What! Have I come here to mimic nature in her grandest enterprise — to add my caricature of one of the wonders of the world to those which I see here? No — I give up the idea as a vain attempt. I will look on these mighty cataracts and imprint them on my mind — there alone can they be represented!
– Naturalist John James Audubon, on painting the Niagara Falls.
During the course of a severe winter, when its paths are stopped with snow and its cliffs and stones stand white with hoar, the Niagara Gorge has an Arctic mien. Leafless trees reveal its vistas on a grander scale and familiar cliffs, suddenly rooted in screes instead of leaves, rise to greater heights. Its dangers become more apparent, for now at the bare edge the eye hesitates, and instead of peering downwards into cushions of green, it discovers vertigo and a sheer fall. Far below, beyond the talus and the bare trees, the river roars like a live thing. Grown remote and hazardous and no longer inviting to the casual tourist, it becomes the lonely domain of the inveterate fisherman and ardent naturalist.
However, the river displays a vitality that belies the rigours of the season, and, despite its reputation for being chemically poisoned, remains enormously fertile. Providing nourishment in the form of insect larvae, crustaceans, molluscs and fish, it sustains a winter population of tens of thousands of birds. From its mouth at Niagara-on-the-Lake to the ice-boom across Lake Erie 33 miles to the south, ducks, geese, swans and gulls congregate in numbers not found elsewhere in the North American interior during winter.
Above the falls, amongst ice and snow and swift, green water, no man sports or plays. This frontier territory, lying between two sovereign states, is an area of rapids, shingle bars, boulder fields and rock ledges that is in dangerous proximity to the falls. This area is often the wintering ground of a little tribe of Purple sandpipers. In the very worst of Arctic days, a patient telescope may find them; tiny dots across a quarter mile of rough water, scurrying at the edge of some midstream boulder, heads dipping under as they glean crustaceans from the trailing weeds. Sometimes a handful of five or six, sometimes only one, will be the full complement on the river.
When the whirlpool is seen for the first time, one wonders why it should be of such consequence. If examined, it is seen to be energised by an increase in the velocity of the river caused by its compression through a narrow chute into a pool below. The whirlpool's seemingly slow rotation gives an impression of harmless lassitude, the full power of its circling not registering because of the birds-eye view. Given more notice and a little thought, it is soon recognised that a fisherman on the far side is so small that only the splash of colour that is his coat gives an idea of scale. As one grapples with perspective, straining perhaps to focus on the circling gulls, one finds the tin can bobbing along in the strings of debris is really a 45-gallon drum. A 16-foot log popping into the air like an ordinary fence stake gives some idea of the current seething beneath.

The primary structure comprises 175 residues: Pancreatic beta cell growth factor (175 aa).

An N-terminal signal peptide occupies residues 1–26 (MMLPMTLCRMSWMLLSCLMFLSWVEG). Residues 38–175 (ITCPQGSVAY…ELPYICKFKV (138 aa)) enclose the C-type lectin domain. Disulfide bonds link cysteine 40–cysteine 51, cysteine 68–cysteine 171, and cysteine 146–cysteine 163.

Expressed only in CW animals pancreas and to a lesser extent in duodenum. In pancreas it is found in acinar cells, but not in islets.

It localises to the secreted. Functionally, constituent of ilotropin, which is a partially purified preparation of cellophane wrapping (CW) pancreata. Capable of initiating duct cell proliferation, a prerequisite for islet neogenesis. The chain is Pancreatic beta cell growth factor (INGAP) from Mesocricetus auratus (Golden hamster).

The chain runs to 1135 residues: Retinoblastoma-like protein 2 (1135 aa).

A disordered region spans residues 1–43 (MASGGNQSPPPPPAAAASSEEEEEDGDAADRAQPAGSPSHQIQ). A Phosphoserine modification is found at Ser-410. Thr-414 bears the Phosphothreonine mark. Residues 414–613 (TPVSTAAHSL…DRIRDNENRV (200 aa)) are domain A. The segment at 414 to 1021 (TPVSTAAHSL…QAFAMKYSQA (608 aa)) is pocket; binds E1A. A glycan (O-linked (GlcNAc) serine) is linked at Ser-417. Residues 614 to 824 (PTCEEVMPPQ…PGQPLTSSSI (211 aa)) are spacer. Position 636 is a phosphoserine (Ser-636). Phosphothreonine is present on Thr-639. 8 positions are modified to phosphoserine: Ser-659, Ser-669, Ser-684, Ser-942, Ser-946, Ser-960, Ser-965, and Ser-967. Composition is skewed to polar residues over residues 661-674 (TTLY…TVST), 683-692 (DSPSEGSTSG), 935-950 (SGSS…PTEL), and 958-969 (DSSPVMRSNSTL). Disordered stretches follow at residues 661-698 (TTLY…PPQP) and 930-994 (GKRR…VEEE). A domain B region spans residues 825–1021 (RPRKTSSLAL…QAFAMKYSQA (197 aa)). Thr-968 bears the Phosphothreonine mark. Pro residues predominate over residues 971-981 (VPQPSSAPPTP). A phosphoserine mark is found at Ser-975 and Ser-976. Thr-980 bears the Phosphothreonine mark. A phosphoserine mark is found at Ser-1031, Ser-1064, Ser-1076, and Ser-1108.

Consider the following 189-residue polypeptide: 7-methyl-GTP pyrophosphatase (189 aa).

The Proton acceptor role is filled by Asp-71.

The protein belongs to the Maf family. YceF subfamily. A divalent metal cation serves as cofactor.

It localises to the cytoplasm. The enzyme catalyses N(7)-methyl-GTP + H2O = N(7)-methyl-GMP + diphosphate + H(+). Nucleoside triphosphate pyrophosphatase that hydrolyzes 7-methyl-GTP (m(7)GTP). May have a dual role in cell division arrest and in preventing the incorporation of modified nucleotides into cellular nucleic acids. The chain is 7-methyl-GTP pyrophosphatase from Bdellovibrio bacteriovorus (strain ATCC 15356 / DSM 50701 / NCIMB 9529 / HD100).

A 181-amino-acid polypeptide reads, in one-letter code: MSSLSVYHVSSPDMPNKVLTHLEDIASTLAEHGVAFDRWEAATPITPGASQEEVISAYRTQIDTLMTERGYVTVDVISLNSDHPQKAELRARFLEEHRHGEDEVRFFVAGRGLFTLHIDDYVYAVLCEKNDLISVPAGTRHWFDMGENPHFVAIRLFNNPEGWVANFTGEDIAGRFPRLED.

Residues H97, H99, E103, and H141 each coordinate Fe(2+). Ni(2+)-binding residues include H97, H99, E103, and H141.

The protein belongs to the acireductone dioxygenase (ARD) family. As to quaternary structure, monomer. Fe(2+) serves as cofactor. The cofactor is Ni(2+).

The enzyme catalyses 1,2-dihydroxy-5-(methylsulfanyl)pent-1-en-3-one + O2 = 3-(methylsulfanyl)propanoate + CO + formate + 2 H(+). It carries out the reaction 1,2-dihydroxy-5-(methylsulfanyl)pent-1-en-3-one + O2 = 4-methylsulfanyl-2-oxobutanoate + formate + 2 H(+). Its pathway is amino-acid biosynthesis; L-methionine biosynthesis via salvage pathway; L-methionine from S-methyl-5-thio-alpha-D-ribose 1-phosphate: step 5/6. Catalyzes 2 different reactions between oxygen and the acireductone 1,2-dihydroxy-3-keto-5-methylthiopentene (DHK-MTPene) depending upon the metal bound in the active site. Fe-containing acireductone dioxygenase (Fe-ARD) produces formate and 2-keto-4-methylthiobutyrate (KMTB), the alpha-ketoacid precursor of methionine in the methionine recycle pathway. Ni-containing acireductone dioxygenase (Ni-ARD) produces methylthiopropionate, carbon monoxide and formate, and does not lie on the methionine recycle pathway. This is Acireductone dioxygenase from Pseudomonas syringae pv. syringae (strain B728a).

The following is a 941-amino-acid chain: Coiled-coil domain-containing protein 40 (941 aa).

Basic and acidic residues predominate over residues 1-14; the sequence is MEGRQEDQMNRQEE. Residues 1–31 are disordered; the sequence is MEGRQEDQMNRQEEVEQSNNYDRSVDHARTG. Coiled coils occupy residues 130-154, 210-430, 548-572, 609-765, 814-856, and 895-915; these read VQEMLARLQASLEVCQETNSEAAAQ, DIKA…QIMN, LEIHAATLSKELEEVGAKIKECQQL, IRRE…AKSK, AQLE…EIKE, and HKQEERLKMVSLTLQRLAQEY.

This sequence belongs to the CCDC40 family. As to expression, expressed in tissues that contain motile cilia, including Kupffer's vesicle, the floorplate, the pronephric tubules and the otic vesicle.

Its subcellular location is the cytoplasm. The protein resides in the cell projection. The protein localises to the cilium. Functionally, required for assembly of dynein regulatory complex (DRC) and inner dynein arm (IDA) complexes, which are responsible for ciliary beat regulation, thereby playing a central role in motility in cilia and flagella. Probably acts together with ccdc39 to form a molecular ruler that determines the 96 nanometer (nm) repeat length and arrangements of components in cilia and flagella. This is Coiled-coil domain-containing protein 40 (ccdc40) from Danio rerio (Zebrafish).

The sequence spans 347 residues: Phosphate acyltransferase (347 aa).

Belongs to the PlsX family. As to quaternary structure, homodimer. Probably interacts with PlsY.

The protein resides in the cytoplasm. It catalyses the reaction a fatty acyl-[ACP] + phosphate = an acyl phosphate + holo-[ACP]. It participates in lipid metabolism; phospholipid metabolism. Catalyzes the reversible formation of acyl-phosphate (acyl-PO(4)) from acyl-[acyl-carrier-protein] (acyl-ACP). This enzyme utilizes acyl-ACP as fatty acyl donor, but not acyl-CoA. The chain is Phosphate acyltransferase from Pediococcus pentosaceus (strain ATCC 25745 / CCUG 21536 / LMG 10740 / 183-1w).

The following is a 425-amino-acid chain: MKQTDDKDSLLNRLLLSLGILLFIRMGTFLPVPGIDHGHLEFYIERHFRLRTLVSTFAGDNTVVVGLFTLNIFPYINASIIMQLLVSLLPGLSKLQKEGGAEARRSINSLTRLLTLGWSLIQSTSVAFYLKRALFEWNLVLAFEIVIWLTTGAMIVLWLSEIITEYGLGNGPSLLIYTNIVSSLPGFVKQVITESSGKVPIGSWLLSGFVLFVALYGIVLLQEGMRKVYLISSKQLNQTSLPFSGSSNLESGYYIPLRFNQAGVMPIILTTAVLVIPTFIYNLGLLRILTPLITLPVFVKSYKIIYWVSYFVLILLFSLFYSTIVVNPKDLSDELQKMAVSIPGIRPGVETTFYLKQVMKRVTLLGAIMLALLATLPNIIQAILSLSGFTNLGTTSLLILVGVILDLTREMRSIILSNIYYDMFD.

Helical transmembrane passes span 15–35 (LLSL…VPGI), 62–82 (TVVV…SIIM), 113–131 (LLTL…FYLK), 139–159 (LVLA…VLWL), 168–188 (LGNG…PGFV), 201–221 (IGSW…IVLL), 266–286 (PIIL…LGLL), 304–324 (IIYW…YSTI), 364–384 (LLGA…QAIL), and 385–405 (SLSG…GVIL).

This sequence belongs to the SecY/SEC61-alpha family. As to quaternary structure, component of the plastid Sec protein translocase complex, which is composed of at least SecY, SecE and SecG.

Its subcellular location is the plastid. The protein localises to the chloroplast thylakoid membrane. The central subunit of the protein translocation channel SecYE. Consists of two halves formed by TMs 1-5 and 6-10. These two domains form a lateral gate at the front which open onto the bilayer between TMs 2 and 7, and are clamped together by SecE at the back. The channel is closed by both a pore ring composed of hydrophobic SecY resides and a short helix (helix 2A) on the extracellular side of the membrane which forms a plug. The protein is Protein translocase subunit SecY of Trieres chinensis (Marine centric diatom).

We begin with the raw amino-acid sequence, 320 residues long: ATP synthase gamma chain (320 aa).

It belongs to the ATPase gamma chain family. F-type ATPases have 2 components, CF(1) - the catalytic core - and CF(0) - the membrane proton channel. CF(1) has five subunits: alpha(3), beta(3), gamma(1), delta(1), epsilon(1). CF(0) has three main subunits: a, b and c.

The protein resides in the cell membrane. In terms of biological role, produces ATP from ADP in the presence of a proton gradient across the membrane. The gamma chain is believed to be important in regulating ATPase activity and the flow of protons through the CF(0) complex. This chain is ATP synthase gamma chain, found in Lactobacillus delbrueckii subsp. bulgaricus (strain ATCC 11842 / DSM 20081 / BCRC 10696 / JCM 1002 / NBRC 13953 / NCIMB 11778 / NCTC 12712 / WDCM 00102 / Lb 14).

I recall a day in winter when the whirlpool was grinding out ice like a slow-moving mill. Downstream was jammed with it and the great eddy at the whirlpool's tail was continually spinning more into the flow. Within its coils I picked out a goose. It was a Canada with an injured wing. For 20 minutes I watched it try to get out of its predicament but from my vantage, I could see plainly how it was trapped. Unwittingly it stemmed the currents, paddling across leads and heaving up and across the floes when they threatened to hem it in. No matter what direction it took, there was no way out and it became obvious its fate was to be swept downstream and under the ice sheet1.
Large flocks of canvasbacks, scaup and redheads raft in the lee of the intake walls and breakwaters above the falls while the three species of scoter may be seen at almost any place along the gorge. Small numbers of migrant ducks - mallard, gadwall, blackduck, American wigeon and pintail - also stay through the winter, frequenting any of the more sheltered spots but gathering mostly about the lower, rocky corners of the cascade. Other ducks, such as bufflehead, goldeneye and long-tailed ducks are a common sight and can be seen diving for crayfish and mussels. Among the rarer visitors are the Harlequin duck, Barrow's goldeneye, common eider, and the one that stirs the most insouciant birder to words of praise - the king eider. The male in full winter plumage is marked in fine pastel colours of a quality similar to those found on porcelain or unglazed china; but his queen, poor duck, is just a drab shadow of him.